About English Shepherds

The English Shepherd is a wonderful dog but they are not for everyone. They are an intelligent, high energy breed that needs daily mental and physical exercise. Please learn more about these wonderful dogs before you bring one in to your home.

The English Shepherd is descended from the same stock as the collies and shepherds of the UK. When settlers came to the US they brought their farm dogs with them and this type of dog was commonly called an "English Shepherd". It was (and is) also sometimes called the farm collie or the farm shepherd and as the English Shepherd has been recognized as a distinct breed, registered with the UKC, since the 1930's. Photographic evidence of this type of dog is very common. The turn of the century photos below could have been taken with any modern English Shepherd at an "Olde Tyme Photo Booth."

The English Shepherd is a practical, "loose-eyed", working dog, with instincts to heel and drive livestock. They will adapt to the work at hand and will herd cattle, sheep, hogs, or poultry. Some have been trained for hunting. Stories of courage and problem solving are common. The English Shepherd is energetic and athletic, yet very gentle. They are noted for their calm good judgment and are content to curl up at the owner's feet at the end of a busy day. Read Abby's Tale for an example of the English Shepherd working attitude. Abby may be exceptionally dedicated but she's very typical of the English Shepherd breed.

While very happy on a farm with chores to do, the English Shepherd makes an excellent family companion. Because of its working background and devotion to family the English Shepherd makes a great companion for an active family committed to involving their dog in their daily life. They want to be part of the family and remain a working dog. The English Shepherd is happiest when he has a job to do; watching the kids, escorting the family to the park, and guarding the property from the wily UPS driver are all tasks the suburban English Shepherd excels at. An English Shepherd without a job will create one for himself, so families without the time to train or involve their dog in daily routines should steer away from this breed.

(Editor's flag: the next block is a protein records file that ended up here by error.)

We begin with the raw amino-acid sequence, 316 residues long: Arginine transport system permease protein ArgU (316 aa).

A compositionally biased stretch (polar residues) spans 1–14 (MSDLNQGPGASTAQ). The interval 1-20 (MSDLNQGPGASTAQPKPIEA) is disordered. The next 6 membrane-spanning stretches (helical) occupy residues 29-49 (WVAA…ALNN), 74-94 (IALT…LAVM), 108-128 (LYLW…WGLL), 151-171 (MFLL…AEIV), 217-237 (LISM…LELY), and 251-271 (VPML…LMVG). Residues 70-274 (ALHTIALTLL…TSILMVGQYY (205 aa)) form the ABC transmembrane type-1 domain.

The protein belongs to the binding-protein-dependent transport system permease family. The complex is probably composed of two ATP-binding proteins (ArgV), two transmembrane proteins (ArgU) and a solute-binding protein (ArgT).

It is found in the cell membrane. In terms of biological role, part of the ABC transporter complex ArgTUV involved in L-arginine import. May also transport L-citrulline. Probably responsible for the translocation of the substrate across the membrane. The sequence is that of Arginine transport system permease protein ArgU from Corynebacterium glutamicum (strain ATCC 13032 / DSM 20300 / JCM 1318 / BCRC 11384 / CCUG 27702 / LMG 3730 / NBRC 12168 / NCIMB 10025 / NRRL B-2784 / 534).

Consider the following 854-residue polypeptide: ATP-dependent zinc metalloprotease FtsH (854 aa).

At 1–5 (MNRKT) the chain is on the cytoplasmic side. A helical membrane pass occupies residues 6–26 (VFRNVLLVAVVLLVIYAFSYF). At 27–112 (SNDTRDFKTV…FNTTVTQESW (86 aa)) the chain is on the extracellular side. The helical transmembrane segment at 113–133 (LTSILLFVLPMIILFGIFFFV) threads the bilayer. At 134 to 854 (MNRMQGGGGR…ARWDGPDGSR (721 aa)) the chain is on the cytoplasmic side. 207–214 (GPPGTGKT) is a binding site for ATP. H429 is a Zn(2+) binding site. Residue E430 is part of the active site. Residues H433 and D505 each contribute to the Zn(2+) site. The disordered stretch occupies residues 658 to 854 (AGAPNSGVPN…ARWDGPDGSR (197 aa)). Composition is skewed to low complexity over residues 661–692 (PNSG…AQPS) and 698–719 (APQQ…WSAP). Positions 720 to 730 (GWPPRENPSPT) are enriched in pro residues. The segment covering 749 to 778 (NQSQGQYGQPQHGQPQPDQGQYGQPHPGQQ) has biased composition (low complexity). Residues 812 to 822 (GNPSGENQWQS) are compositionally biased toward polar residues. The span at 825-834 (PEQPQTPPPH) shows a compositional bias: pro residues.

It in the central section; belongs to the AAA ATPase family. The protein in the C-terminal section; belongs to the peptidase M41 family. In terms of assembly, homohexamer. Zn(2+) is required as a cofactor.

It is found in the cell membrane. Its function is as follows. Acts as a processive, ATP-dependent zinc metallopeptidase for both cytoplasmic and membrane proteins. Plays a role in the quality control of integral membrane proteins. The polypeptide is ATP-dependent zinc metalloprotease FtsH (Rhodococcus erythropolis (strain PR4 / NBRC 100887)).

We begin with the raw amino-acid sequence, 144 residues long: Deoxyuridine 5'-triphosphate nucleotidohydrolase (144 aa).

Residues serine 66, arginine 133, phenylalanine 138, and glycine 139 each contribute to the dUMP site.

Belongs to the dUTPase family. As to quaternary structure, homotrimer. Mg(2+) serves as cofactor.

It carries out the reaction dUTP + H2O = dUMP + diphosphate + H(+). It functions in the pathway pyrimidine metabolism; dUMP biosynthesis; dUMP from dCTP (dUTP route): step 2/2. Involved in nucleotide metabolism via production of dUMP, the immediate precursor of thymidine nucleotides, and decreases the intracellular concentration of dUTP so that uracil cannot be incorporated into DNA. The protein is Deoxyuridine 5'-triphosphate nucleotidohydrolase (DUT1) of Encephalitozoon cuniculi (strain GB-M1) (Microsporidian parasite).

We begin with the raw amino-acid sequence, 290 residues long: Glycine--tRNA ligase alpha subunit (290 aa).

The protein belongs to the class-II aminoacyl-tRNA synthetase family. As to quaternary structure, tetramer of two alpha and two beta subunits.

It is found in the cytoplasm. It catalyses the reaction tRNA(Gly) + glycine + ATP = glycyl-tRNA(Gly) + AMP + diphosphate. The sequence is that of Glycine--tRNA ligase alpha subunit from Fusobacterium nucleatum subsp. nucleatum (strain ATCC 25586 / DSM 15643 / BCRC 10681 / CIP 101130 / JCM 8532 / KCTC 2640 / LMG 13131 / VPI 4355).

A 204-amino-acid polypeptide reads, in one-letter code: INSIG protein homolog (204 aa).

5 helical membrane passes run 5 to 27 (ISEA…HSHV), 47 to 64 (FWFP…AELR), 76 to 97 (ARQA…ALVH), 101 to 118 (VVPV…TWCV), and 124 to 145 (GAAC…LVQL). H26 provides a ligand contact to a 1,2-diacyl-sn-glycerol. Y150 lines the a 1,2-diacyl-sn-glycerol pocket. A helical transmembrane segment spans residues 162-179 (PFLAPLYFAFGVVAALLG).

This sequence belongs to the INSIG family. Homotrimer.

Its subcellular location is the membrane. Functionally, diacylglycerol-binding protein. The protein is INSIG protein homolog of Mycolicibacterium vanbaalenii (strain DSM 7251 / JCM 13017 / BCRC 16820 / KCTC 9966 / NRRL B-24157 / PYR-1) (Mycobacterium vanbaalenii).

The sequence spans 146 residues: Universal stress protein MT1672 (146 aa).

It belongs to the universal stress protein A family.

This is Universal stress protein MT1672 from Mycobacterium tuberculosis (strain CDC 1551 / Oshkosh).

Check out Shep for a glimpse of a typical busy English Shepherd. Or read about Mingo, a Search and Rescue English Shepherd in Idaho.

Brief Description
Height: 18 to 24 inches at the withers.
Weight: 35 to 90 pounds. Males are usually larger than females and dogs over 60 pounds are less common and definitely not preferred. The breed developed locally so different sizes, types or lines are common. The breed is generally considered a medium sized dog.

The English Shepherd head and neck are carried slightly raised. Ears are usually a low semi-prick, close to the head, and raised when alert. The skull is wide with only a very slight dome. The muzzle is moderately broad with a scissor bite. The nose is black and eyes are brown; their chest is deep and wide. The gaze will express intelligence and alertness. The English Shepherd coat is glossy, straight or wavy, and about 2 inches long. The topline is straight, the bushy tail is carried in a downward sweep, with the tip of bone reaching the hock. The hocks are straight, turning neither in or out. The tail is elevated when alert. An occasional natural bob-tail English Shepherd may occur in some lines.

Herding and Ranch Dog, English Shepherd

Identification of English Shepherds
English shepherds are a breed of farm dogs that are often misidentified as border collies, Australian shepherds, Rottweiler mixes, collies, and just plain “mutts” when they end up in pounds and shelters. This even happens when relinquishes identify them, but workers have never heard of the breed. This guide should help you identify possible English shepherds, and also help you avoid misidentifying similar breeds and their mixes as English shepherds. Because ES are not “show dogs,” there is a lot of variation in appearance.

If you think you may have an English shepherd in your shelter, National English Shepherd Rescue can help with identification and information, and may be able to take the dog for foster and ultimate placement in a home where these sometimes challenging dogs are appreciated.

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This page is produced as a service to the English Shepherd breed and people interested and involved
with the breed. Neither the creator of this page, the web server provider, nor any English Shepherd clubs
or organizations make any guarantees about the suitability of these animals.

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